Mobile Workforce Poses Increasing Security Threat
New report from Symantec finds that surveillance does alter behavior, with workers being 35% more likely to run afoul of corporate surfing policies when they're mobile, rather than in the office.
"In general, more policy blocks overall are triggered by workers when they are out of the office, indicating -- rather intuitively -- that users are more compliant with usage policies when in the office," said Paul Wood, a senior analyst with MessageLabs Intelligence. Most likely, users on the go are "taking the opportunity to visit a greater variety of websites than they would when at their desks."
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Comparing browsing habits in the office versus on the go, the report found that mobile workers are more than five times as likely to trigger blocks relating to not-allowed downloads. Mobile workers are also more likely to attempt to violate prohibitions on shopping, search engines, and personals or dating websites. Interestingly, however, attempts to access adult or sexually explicit content was more likely to happen from the workplace.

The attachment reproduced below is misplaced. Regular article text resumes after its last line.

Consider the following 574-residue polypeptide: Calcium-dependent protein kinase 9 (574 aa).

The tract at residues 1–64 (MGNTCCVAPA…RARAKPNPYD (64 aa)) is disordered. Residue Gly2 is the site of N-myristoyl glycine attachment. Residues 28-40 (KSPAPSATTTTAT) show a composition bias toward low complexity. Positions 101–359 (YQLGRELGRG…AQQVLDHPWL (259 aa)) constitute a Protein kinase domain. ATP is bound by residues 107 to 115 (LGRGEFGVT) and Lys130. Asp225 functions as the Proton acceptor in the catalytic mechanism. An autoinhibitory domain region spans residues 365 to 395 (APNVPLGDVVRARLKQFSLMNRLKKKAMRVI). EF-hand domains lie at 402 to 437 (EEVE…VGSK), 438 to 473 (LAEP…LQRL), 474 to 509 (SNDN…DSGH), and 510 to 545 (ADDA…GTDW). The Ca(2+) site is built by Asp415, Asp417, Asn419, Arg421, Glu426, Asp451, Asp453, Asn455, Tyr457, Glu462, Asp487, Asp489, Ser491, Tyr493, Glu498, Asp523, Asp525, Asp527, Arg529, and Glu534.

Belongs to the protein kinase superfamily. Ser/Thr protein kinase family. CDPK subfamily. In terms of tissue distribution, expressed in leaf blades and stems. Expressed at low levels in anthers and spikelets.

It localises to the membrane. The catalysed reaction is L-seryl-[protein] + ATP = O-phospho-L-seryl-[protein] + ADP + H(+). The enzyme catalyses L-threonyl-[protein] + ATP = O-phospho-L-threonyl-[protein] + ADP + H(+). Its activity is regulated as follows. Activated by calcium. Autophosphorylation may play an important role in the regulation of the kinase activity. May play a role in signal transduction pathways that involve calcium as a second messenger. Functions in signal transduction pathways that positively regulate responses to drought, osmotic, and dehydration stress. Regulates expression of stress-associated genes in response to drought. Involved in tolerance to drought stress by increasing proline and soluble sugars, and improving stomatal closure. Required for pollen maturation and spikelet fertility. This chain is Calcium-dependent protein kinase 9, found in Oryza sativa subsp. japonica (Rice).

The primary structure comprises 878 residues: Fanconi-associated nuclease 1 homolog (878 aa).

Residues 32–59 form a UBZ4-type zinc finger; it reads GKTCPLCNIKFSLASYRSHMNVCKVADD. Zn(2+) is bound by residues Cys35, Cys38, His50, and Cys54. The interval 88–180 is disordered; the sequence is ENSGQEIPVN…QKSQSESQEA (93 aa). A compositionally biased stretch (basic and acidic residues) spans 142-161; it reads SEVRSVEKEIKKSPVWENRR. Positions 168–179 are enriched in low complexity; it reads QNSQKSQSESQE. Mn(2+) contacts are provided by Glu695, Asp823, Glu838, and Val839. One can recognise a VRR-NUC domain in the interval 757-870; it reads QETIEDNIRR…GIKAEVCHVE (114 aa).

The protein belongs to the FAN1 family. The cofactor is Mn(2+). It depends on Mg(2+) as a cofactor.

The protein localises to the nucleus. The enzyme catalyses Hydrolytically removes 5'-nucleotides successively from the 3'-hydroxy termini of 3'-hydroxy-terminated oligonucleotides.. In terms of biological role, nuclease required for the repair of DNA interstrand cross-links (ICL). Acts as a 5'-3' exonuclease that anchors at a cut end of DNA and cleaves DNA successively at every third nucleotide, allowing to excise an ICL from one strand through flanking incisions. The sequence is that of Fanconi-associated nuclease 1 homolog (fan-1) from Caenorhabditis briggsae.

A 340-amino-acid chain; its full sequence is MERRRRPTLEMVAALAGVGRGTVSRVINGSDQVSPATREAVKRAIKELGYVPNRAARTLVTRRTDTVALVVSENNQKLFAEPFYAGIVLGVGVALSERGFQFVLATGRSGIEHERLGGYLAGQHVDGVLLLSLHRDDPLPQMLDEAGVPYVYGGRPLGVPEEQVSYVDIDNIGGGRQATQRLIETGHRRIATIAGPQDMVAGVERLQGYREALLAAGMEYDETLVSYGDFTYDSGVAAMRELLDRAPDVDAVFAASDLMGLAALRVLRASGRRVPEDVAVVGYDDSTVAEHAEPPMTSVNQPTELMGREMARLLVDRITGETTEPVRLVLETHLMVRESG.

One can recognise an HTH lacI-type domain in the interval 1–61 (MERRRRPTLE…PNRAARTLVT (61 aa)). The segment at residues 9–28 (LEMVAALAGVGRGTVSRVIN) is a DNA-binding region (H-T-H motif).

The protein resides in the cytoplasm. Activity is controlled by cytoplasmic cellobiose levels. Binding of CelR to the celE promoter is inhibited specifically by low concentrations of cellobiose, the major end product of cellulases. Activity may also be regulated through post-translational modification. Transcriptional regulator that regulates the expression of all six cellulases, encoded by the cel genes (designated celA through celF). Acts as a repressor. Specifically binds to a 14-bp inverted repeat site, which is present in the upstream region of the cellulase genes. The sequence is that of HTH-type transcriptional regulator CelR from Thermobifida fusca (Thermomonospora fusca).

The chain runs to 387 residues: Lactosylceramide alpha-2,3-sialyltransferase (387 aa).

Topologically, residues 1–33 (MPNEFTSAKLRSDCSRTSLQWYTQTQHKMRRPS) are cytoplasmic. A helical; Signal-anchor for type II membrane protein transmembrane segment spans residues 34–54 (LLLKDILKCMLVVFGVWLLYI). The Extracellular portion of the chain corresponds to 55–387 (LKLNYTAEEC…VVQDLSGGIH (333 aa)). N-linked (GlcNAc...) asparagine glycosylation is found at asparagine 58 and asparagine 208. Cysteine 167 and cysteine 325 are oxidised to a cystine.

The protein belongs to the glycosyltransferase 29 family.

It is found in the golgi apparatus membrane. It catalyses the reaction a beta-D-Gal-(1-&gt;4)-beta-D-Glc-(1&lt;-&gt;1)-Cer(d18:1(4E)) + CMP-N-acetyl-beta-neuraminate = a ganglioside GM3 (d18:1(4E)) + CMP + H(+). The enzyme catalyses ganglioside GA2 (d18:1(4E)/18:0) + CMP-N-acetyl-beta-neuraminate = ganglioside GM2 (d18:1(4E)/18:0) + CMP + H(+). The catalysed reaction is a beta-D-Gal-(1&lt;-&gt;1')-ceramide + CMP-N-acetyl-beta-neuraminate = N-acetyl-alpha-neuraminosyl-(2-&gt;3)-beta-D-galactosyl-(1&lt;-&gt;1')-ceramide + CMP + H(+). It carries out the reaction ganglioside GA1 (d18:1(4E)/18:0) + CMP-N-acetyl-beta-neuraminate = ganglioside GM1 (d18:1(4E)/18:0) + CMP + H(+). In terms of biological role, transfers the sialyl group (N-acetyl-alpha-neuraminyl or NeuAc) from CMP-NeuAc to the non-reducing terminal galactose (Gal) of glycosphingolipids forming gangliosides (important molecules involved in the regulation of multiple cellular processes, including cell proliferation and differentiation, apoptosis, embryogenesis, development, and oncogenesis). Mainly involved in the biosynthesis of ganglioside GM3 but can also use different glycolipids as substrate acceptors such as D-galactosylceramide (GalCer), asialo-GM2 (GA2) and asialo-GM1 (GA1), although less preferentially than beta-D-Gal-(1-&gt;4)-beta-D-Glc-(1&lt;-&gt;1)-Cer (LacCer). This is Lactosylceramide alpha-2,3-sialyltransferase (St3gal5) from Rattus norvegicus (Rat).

The findings support the argument, often advanced by security experts, that without automatic enforcement, having written security policies does little to alter user behavior or make organizations more secure.
Beyond workers trying to access prohibited content, the Symantec report also said that a persistent threat is workers trying to access legitimate sites that have been compromised. According to the study, "recent analysis by MessageLabs Intelligence highlighted that more than 80% of websites blocked as malicious were found to be legitimate websites that had been compromised." In other words, balancing usage policies with real-time security is essential for safeguarding mobile workers.
The new report also rounds up recent changes in online threats. The good news is that spam declined slightly from August to September 2010, and now accounts for 92% of all email. The number of malicious websites seen by Symantec Hosted Services daily likewise declined by 11% in the same timeframe. On the bad-news front, the amount of new malware increased by 9%, to account for 22% of all web-based malware. The most-seen piece of malware was Sality, accounting for 8% of all malware. The virus targets the now-patched Microsoft shortcut link vulnerability.
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